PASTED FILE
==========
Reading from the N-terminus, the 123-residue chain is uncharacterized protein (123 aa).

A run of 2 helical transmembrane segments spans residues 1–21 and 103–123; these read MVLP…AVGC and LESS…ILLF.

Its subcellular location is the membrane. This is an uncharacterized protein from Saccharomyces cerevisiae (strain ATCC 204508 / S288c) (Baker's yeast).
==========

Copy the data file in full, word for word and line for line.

Reading from the N-terminus, the 123-residue chain is uncharacterized protein (123 aa).

A run of 2 helical transmembrane segments spans residues 1–21 and 103–123; these read MVLP…AVGC and LESS…ILLF.

Its subcellular location is the membrane. This is an uncharacterized protein from Saccharomyces cerevisiae (strain ATCC 204508 / S288c) (Baker's yeast).